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DIY Saturday #59 – Repairing Hardwood Flooring After a Flood

Guest Blog #123, Entry #589, July 16, 2011

Happy DIY Saturday! Have you experienced water or moisture damage to your hardwood flooring? Even if you haven’t yet, would you know how to repair your current floor if you did?

hardwood view

Bring your hardwood floors back to new again

Today, our Guest Blogger gives tips for repairing yours and what products are good for the care and upkeep of your beautiful hardwood floors.

Discount Hardwood Flooring

Guest Blog – Repairing Hardwood Flooring after a Flood

Water is the greatest nemesis of your beautiful hardwood floor. Even a minor spill could damage the surface of some of the most resilient hardwood floor products.  Hence, you should always ensure that the surface of your hardwood floor is dry and free of moisture.  Accidents are inevitable and whether you like it or not, they do occur. It is best to prepare yourself for a “rainy” day and keep the necessary equipment ready to deal with spillage.

While minor spills and accidents can be avoided, natural disasters are unforeseen and cannot be prevented, Hurricane Katrina being a sterling example of nature’s wrath. Many houses with hardwood floor products were destroyed and swept away during the incident. Imagine if your hardwood floor was submerged by a flood, what would you do? Here are some measures which you can take to salvage the hardwood floor products in your home after a massive flood:

hardwood floor water damage

How to repair hardwood flooring with waste damage

  • Remove excess moisture – After being completely submerged, your hardwood floor would have become soggy and ridden with moisture. Immediately begin wiping the surface with a thick absorbent cloth. Then using your hoover, vacuum dry the area thoroughly. There are special hoovers available in the market which is specifically meant for removing moisture from your hardwood floor.
  • Cleansing – Once your hardwood floor is dry, you should cleanse it by removing all the mud and accumulated silt caused by the flood. Using a soft brush and non foaming detergent, gently scrub the floor. The detergent would effectively remove all the stubborn mud and silt and render your hardwood floor spic and span.
  • Sanding – Quite often after drying your hardwood floor, the wood surface tends to either cave in or protrude upwards. This phenomenon is called “cupping” where the wood expands due to the moisture. In such a situation first you need to turn off the heating in your home and sand the surface of your hardwood floor products. This would smooth out its surface and level the bumps in the wood.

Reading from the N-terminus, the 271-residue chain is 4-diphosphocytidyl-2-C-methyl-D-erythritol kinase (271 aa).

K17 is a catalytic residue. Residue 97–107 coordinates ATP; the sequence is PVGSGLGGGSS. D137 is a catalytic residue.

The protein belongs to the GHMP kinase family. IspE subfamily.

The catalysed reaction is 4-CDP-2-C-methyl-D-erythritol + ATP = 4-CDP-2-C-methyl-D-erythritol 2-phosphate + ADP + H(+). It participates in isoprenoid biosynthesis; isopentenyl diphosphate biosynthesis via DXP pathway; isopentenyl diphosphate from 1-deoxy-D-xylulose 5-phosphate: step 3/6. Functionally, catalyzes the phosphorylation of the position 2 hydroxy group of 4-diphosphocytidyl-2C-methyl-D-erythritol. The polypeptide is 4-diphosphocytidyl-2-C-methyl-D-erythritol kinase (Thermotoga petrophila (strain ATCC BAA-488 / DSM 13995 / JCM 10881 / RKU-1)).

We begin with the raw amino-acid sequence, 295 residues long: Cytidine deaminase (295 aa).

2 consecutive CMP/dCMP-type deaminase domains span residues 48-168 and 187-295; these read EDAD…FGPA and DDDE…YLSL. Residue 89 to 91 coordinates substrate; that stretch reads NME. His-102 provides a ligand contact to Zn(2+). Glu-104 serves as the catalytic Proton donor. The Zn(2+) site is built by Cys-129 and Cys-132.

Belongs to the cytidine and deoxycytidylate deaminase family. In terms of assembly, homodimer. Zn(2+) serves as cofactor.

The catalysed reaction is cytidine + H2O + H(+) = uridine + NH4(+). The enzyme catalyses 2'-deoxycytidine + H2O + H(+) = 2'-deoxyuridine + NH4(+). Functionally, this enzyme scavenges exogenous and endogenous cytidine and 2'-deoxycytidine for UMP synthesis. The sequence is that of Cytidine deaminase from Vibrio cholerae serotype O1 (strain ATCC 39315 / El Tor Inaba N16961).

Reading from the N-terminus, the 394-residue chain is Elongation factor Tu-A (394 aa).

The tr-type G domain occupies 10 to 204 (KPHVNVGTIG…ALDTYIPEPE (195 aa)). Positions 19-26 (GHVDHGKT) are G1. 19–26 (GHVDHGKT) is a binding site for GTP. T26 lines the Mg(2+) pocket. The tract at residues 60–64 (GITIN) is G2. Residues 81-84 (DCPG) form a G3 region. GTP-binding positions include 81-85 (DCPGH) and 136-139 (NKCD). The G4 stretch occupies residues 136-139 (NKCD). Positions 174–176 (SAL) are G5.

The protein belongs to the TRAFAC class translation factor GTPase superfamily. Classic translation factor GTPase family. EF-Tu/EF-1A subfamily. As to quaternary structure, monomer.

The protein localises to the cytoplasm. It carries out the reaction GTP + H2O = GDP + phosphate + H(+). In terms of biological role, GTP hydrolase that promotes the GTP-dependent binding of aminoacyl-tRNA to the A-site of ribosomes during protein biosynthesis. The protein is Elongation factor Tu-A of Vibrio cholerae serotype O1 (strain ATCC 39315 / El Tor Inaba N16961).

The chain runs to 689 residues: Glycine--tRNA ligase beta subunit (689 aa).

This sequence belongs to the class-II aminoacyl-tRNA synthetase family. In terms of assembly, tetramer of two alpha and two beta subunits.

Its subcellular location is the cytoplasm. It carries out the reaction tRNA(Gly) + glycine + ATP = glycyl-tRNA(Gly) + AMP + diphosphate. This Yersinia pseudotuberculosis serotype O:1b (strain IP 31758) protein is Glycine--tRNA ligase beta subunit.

• Alkaline solution – Wood that has been exposed to excess moisture usually develops mold and mildew on its surface and interiors. This can severely damage your hardwood floor. If your hardwood floor products show signs of mold, then immediately wash the surface with an alkaline solution consisting of washing soda and water. This is an effective way to clean up and remove all the mold and fungi that might have formed on the surface of your hardwood floor.

Buckled hardwood flooring

How to deal with a “buckled” hardwood floor?

Buckling occurs when the top surface of your hardwood floor gets dislodged from its sub floor. Flooding can cause this to happen and destroy the foundations of your hardwood floor. Depending on the extent of damage, if it is a minor problem you can fix it by hammering a few nails which would put it back in place again. However, in the event of buckling, it is best to consult a professional.

Salvaging a hardwood floor is no easy task. It could take up to a month in renovations and repair to restore a hardwood floor back to its mint condition. The ultimate joy of redeeming your hardwood floors to its natural sheen however an incentive in itself for every homeowner is and would save you a great deal of money if you had to replace it with a new flooring installation.

Eric Hurst writes for National Hardwood Flooring, an online flooring retailer with years of experience in discount flooring and other floors that are weather resistant.

For more hardwood flooring ideas on Stagetecture, click here.

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  1. Decor Girl

    Excellent pictures and post. This a common problem with a fix that doesn’t have to mean a new floor. Nicely done!

  2. Tony Fox

    Brilliant tips, a lot of people think flood damage will always mean replacing their wooden floor but they can easily be salvaged.

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